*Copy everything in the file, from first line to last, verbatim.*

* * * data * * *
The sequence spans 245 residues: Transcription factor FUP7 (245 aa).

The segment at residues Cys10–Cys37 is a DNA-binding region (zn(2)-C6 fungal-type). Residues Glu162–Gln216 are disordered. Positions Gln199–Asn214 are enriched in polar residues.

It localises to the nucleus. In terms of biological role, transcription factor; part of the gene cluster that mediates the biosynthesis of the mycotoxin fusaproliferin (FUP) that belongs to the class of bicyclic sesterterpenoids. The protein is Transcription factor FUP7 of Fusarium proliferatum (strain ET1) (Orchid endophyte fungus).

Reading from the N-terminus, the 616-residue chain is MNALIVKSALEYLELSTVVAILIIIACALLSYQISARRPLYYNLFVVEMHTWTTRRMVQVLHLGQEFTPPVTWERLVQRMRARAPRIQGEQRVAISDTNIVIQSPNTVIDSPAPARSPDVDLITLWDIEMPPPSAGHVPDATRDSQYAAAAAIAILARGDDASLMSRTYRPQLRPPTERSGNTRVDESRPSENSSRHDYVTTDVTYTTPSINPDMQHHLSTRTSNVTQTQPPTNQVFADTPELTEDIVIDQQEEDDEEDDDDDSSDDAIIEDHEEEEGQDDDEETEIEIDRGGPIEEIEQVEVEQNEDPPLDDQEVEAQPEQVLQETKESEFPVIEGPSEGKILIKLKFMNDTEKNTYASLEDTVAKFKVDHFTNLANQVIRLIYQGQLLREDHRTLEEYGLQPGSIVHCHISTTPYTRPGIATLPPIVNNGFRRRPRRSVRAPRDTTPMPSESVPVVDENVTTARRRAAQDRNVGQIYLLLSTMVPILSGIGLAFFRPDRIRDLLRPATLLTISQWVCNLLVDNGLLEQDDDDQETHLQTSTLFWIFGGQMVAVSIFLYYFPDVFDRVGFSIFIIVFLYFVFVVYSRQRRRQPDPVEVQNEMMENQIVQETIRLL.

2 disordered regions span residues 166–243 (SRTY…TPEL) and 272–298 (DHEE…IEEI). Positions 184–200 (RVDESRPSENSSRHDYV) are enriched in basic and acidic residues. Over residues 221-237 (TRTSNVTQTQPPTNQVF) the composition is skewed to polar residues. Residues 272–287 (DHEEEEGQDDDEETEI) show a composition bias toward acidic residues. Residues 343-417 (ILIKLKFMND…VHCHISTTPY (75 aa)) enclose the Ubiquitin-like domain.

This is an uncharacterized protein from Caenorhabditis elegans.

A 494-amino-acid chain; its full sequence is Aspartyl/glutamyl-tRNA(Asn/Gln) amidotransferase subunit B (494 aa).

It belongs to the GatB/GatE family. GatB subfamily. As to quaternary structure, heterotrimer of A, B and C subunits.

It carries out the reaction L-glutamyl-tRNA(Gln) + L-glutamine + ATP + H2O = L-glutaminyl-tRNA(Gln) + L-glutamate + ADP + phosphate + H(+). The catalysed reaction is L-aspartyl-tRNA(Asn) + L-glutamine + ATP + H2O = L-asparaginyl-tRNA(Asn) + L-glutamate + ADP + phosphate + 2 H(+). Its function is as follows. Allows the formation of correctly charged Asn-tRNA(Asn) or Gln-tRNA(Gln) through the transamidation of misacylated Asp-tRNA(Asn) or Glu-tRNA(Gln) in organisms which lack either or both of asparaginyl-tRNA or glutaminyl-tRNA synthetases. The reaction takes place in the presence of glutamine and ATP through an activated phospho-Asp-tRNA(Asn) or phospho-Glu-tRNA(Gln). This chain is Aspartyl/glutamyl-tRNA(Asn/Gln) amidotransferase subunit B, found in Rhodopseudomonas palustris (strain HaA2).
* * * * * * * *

The sequence spans 245 residues: Transcription factor FUP7 (245 aa).

The segment at residues Cys10–Cys37 is a DNA-binding region (zn(2)-C6 fungal-type). Residues Glu162–Gln216 are disordered. Positions Gln199–Asn214 are enriched in polar residues.

It localises to the nucleus. In terms of biological role, transcription factor; part of the gene cluster that mediates the biosynthesis of the mycotoxin fusaproliferin (FUP) that belongs to the class of bicyclic sesterterpenoids. The protein is Transcription factor FUP7 of Fusarium proliferatum (strain ET1) (Orchid endophyte fungus).

Reading from the N-terminus, the 616-residue chain is MNALIVKSALEYLELSTVVAILIIIACALLSYQISARRPLYYNLFVVEMHTWTTRRMVQVLHLGQEFTPPVTWERLVQRMRARAPRIQGEQRVAISDTNIVIQSPNTVIDSPAPARSPDVDLITLWDIEMPPPSAGHVPDATRDSQYAAAAAIAILARGDDASLMSRTYRPQLRPPTERSGNTRVDESRPSENSSRHDYVTTDVTYTTPSINPDMQHHLSTRTSNVTQTQPPTNQVFADTPELTEDIVIDQQEEDDEEDDDDDSSDDAIIEDHEEEEGQDDDEETEIEIDRGGPIEEIEQVEVEQNEDPPLDDQEVEAQPEQVLQETKESEFPVIEGPSEGKILIKLKFMNDTEKNTYASLEDTVAKFKVDHFTNLANQVIRLIYQGQLLREDHRTLEEYGLQPGSIVHCHISTTPYTRPGIATLPPIVNNGFRRRPRRSVRAPRDTTPMPSESVPVVDENVTTARRRAAQDRNVGQIYLLLSTMVPILSGIGLAFFRPDRIRDLLRPATLLTISQWVCNLLVDNGLLEQDDDDQETHLQTSTLFWIFGGQMVAVSIFLYYFPDVFDRVGFSIFIIVFLYFVFVVYSRQRRRQPDPVEVQNEMMENQIVQETIRLL.

2 disordered regions span residues 166–243 (SRTY…TPEL) and 272–298 (DHEE…IEEI). Positions 184–200 (RVDESRPSENSSRHDYV) are enriched in basic and acidic residues. Over residues 221-237 (TRTSNVTQTQPPTNQVF) the composition is skewed to polar residues. Residues 272–287 (DHEEEEGQDDDEETEI) show a composition bias toward acidic residues. Residues 343-417 (ILIKLKFMND…VHCHISTTPY (75 aa)) enclose the Ubiquitin-like domain.

This is an uncharacterized protein from Caenorhabditis elegans.

A 494-amino-acid chain; its full sequence is Aspartyl/glutamyl-tRNA(Asn/Gln) amidotransferase subunit B (494 aa).

It belongs to the GatB/GatE family. GatB subfamily. As to quaternary structure, heterotrimer of A, B and C subunits.

It carries out the reaction L-glutamyl-tRNA(Gln) + L-glutamine + ATP + H2O = L-glutaminyl-tRNA(Gln) + L-glutamate + ADP + phosphate + H(+). The catalysed reaction is L-aspartyl-tRNA(Asn) + L-glutamine + ATP + H2O = L-asparaginyl-tRNA(Asn) + L-glutamate + ADP + phosphate + 2 H(+). Its function is as follows. Allows the formation of correctly charged Asn-tRNA(Asn) or Gln-tRNA(Gln) through the transamidation of misacylated Asp-tRNA(Asn) or Glu-tRNA(Gln) in organisms which lack either or both of asparaginyl-tRNA or glutaminyl-tRNA synthetases. The reaction takes place in the presence of glutamine and ATP through an activated phospho-Asp-tRNA(Asn) or phospho-Glu-tRNA(Gln). This chain is Aspartyl/glutamyl-tRNA(Asn/Gln) amidotransferase subunit B, found in Rhodopseudomonas palustris (strain HaA2).